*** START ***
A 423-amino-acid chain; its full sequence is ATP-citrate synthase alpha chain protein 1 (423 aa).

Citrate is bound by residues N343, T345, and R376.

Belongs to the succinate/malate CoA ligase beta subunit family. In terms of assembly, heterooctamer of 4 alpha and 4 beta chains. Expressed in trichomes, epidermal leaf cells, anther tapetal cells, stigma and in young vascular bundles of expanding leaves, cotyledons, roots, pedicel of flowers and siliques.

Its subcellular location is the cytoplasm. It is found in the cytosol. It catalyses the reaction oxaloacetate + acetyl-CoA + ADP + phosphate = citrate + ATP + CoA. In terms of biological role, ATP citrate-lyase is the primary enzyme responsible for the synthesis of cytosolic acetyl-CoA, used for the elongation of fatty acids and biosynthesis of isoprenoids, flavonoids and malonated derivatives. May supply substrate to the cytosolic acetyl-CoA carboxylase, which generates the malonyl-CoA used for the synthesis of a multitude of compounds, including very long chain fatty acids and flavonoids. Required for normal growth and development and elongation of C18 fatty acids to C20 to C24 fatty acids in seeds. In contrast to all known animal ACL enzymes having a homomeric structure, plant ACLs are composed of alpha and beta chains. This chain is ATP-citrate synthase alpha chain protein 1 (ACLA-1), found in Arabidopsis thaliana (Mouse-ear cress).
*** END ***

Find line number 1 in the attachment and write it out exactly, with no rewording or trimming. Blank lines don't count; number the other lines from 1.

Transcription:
A 423-amino-acid chain; its full sequence is ATP-citrate synthase alpha chain protein 1 (423 aa).